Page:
A pathway to minimal impact wildlife viewing?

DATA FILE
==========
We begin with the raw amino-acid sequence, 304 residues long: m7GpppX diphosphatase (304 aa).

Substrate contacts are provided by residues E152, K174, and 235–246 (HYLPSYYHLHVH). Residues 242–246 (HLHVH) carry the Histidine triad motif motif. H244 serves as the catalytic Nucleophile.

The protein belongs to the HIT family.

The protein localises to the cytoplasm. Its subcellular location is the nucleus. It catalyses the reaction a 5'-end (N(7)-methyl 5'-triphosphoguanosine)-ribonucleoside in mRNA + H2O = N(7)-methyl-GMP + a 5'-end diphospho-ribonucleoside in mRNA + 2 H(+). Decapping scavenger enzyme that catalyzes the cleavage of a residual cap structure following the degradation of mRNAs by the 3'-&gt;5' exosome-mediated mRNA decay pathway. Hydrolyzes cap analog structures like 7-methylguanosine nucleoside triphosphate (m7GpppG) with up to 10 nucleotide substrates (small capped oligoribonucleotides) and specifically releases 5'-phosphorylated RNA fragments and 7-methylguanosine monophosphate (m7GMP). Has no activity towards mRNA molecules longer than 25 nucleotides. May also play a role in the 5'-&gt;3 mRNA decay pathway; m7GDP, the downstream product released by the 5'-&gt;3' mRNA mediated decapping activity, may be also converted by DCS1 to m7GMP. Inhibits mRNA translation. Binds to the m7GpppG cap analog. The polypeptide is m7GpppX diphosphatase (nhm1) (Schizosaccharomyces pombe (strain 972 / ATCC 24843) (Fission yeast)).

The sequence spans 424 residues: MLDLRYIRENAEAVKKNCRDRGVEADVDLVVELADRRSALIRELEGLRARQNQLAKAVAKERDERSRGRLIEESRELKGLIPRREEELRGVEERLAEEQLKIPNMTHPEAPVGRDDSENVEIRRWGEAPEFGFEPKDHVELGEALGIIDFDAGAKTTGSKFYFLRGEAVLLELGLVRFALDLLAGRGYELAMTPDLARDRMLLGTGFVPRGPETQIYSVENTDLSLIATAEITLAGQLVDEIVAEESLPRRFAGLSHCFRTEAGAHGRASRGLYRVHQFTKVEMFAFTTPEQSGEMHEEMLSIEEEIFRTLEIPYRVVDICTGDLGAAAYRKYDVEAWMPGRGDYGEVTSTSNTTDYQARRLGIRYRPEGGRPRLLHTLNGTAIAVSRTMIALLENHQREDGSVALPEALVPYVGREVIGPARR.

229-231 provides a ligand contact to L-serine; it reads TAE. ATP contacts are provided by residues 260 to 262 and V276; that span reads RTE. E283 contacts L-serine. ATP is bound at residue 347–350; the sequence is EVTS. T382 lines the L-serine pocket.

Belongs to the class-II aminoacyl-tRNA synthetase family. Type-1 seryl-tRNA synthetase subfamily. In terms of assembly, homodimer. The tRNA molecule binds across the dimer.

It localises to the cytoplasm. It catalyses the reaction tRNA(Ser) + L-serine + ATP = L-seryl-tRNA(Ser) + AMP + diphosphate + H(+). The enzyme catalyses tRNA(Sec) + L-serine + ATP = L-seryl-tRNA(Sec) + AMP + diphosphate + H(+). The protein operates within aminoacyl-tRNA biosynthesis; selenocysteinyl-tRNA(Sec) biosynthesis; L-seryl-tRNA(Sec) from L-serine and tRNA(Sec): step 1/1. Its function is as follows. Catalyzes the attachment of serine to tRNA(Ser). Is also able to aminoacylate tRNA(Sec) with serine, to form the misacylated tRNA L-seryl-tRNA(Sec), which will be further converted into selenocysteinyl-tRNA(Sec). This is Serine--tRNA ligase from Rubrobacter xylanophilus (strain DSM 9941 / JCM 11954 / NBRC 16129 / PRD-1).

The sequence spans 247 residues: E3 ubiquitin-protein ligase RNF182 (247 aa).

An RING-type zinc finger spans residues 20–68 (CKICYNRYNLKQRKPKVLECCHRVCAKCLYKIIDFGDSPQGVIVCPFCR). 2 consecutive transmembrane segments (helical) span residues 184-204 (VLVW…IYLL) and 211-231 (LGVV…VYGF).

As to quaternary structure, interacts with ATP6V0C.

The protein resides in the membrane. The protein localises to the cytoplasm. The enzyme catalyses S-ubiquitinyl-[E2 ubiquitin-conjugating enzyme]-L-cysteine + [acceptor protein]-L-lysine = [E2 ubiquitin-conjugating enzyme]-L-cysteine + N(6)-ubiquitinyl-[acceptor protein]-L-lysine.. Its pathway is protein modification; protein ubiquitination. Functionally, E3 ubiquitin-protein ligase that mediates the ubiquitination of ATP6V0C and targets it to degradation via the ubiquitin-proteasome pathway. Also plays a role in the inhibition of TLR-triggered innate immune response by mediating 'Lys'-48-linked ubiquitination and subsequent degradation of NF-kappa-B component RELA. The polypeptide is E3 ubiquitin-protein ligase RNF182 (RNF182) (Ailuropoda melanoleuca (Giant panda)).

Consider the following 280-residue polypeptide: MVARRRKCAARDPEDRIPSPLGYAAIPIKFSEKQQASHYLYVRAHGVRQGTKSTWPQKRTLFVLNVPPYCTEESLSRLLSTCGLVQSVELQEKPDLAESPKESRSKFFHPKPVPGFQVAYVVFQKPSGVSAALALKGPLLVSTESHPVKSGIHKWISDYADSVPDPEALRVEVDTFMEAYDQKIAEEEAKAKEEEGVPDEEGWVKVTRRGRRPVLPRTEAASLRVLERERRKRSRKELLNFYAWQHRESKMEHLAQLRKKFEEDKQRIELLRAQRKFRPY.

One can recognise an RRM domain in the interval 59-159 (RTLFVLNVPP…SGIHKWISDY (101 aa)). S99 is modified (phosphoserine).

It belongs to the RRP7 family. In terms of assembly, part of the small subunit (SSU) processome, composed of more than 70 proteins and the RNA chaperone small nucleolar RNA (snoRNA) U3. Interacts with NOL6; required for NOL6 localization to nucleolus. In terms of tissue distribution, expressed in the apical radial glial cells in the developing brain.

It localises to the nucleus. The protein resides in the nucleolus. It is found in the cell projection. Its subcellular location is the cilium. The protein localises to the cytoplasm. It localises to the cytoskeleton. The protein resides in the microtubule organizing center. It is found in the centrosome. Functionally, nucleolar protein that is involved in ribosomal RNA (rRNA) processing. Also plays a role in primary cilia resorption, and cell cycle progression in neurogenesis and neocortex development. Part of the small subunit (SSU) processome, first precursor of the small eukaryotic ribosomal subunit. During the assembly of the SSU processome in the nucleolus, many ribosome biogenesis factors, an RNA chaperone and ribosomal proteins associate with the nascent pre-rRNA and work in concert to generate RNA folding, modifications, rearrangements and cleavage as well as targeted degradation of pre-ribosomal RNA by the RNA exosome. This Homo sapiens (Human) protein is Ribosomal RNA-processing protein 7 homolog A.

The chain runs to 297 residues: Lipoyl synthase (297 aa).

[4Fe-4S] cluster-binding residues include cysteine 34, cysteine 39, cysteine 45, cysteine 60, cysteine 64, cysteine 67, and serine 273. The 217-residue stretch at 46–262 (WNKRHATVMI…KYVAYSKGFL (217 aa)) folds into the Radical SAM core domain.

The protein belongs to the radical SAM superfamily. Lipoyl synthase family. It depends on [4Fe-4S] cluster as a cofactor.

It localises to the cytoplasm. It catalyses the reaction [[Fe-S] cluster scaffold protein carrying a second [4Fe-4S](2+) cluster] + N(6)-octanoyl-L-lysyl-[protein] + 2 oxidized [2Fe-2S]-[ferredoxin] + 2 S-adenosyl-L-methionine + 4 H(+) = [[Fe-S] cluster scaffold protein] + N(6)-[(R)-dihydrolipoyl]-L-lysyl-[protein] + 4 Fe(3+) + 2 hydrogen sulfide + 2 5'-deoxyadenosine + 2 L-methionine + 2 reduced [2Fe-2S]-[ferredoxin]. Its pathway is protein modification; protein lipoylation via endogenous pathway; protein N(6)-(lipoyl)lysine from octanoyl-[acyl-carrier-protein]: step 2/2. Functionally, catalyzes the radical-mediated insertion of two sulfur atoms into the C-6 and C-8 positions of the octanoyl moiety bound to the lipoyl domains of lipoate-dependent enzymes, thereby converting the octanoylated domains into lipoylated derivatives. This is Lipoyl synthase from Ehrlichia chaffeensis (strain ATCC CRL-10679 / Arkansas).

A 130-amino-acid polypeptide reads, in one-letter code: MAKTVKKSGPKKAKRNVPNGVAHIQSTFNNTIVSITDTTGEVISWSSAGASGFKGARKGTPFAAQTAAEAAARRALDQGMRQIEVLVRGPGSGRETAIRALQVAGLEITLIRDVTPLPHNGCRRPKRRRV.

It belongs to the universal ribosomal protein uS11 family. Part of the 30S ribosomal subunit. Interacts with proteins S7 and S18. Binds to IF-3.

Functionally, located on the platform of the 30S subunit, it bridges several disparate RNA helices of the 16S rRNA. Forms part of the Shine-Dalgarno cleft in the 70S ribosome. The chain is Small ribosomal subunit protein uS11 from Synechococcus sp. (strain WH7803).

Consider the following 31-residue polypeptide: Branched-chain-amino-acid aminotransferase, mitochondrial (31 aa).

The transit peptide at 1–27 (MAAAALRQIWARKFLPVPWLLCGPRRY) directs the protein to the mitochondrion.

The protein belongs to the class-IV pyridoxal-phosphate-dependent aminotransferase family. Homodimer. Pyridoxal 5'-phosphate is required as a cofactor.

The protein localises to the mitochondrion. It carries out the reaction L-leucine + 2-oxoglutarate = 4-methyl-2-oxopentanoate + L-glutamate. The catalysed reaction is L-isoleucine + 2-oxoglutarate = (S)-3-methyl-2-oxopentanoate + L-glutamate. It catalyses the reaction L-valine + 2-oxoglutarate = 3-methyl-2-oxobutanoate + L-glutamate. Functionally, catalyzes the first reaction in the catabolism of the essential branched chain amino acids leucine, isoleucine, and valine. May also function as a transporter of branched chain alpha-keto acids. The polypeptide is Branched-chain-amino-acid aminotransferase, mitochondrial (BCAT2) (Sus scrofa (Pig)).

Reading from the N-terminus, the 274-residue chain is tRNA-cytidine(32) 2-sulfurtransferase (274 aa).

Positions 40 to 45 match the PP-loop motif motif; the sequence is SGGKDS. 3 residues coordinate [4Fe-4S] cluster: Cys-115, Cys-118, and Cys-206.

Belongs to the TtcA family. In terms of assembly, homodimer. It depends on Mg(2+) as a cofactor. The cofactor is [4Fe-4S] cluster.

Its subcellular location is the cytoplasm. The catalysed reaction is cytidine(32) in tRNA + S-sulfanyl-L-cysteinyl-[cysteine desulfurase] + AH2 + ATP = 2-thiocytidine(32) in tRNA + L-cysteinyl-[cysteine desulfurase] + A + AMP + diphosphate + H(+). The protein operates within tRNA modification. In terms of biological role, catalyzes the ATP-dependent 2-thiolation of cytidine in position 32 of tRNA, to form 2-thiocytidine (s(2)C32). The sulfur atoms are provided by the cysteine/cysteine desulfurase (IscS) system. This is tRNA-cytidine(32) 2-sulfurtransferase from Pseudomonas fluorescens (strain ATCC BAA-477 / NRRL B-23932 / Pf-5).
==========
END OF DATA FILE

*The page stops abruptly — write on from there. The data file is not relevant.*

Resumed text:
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As the agency responsible for managing human interactions with wildlife in Western Australia, the Department of Conservation and Land Management (CALM) is faced with a complex issue. Wildlife is a significant component of the nature based dominated tourism market in Western Australia. Tourists appear to expect naturalistic, easily accessible, close encounters with appealing wildlife, preferably in areas resembling a wilderness. Meeting this demand may result in serious risks to both tourists and the wildlife they seek to interact with. The legally driven conservation mandate of CALM operates to minimise impacts on natural areas and wildlife. Wildlife tourism demand is focussed on opportunities for accessible experiences preferably with close interaction and rare species. Somehow, a balance must be struck between the legal and ethical requirement to minimise risk to wildlife and human welfare while maximising tourism market opportunities. This paper presents a study of one way in which CALM has acted to ensure access to wildlife while attempting to minimise negative impacts.
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